Former Secretary-General of the African Caribbean and Pacific (ACP) Group, Dr Patrick Gomes has cautioned Guyana against ignoring threats of sanction by key western nations and international organisations.
“The threats and warnings of sanctions from major powers with whom trade, development and investment must rid our country of poverty, illiteracy and inadequate health care for all Guyanese must be taken seriously and avoided,” said Gomes who served as ACP chief from 2014 to 2018.
The Guyana Gold and Diamond Miners Association (GGDMA) and the Georgetown Chamber of Commerce and Industry (GCCI) has also expressed similar fears of sanctions as the country’s oil, gold, sugar, rice, timber, liquor and other exports will “suffer as we will be unable to access the level of trade that we presently enjoy.”
“In this globalized world, no country is an economic island; Guyana’s financial and social prosperity is inextricably interlinked to its relationship with international trading partners. We do not wish for Guyana to become a pariah state, thereby facing sanctions that would cripple our fledgling economy and squander any gains that we have made over the many years of struggle,” those private sector organisations said in a joint statement.
Gomes’ advice was issued days before the Commonwealth Ministerial Action Group (CMAG) told Guyana that if the votes in the March 2, 2020 general and regional elections were not counted to ensure a transparent and credible process, the government would be deemed illegitimate. The United States, Britain, Canada and the European Union as well as the Organisation of American States have issued similar calls and have gone as far as saying Guyana could face “consequences” and “isolation.”
Government’s terse reaction to calls by the international community for a recount, saying that “Guyana remains a sovereign state governed by the rule of law” has drawn a sharp retort by the American Ambassador to Guyana, Sarah-Ann Lynch who suggested that the Guyana government was exhibiting double standards on the issue of democratic values that both countries share. She noted that in May, 2018 Guyana was a party to a statement by the Lima Group of Nations against an undemocratic government in neighbouring Venezuela.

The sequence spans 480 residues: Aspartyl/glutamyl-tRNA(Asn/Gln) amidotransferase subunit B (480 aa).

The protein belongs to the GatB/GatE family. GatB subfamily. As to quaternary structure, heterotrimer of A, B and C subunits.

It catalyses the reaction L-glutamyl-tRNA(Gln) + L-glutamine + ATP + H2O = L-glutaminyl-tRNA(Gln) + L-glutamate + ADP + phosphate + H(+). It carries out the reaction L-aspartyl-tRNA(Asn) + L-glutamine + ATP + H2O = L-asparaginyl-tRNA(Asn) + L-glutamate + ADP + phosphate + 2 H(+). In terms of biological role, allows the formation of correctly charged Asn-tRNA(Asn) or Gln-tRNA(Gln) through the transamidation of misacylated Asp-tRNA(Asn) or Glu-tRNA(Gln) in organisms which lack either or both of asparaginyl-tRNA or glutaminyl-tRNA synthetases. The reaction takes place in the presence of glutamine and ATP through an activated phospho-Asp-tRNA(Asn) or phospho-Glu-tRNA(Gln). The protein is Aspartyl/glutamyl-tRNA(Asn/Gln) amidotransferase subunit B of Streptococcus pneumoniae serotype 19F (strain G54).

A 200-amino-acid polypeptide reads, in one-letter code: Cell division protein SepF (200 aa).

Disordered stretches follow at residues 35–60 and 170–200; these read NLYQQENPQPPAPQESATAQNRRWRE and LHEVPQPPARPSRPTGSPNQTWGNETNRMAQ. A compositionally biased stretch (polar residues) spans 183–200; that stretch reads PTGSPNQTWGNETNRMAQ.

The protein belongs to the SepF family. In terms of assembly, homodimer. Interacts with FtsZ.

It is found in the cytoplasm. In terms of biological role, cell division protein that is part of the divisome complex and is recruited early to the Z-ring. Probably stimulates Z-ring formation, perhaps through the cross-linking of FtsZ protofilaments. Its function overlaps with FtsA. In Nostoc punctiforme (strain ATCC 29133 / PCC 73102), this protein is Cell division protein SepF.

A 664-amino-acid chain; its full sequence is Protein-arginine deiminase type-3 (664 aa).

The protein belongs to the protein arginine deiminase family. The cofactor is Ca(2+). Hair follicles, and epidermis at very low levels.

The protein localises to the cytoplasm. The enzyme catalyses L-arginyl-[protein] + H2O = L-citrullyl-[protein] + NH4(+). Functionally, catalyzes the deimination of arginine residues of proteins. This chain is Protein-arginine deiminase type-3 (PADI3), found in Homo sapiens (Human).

“Such statements are not foreign interference, they amount to good diplomacy by members of the hemisphere’s democratic club. My hope and expectation is that Guyana maintains its good standing as a member of this club by counting all the election day votes through a transparent and credible process. Guyana is certainly not Venezuela; let’s keep it that way,” she said.
The seven-member Guyana Elections Commission (GECOM) is Friday expected to discuss the possibility of a recount at the same time that the Guyana Court of Appeal would be hearing oral arguments on whether the High Court has jurisdiction to hear a request for a judicial review of the Commission’s decision to conduct such a recount and so set aside the 10 electoral district declarations.
With a number of commissioners again hoping that the Caribbean Community (CARICOM) can supervise the national recount, Gomes flayed Guyanese for almost forcing the High-Level team to leave the country without getting down to work.
“The hand of friendship from our CARICOM neighbours, needs to be encouraged and not appear as almost insulted, making it necessary for the CARICOM Team to leave prematurely,” Gomes said. Former Commonwealth Secretary-General, Sir Shridath Ramphal, a former Attorney-General and Minister of Foreign Affairs of Guyana, has also said CARICOM could oversee the recount.
The former ACP Secretary-General issued a stirring appeal for the recount to go ahead. “We have as a country and unified nation to assume our responsibilities. Let the recount begin and credible, verifiable evidence give us the lawfully elected government that our forefathers and mothers fought for and this and future generations deserve,” he said.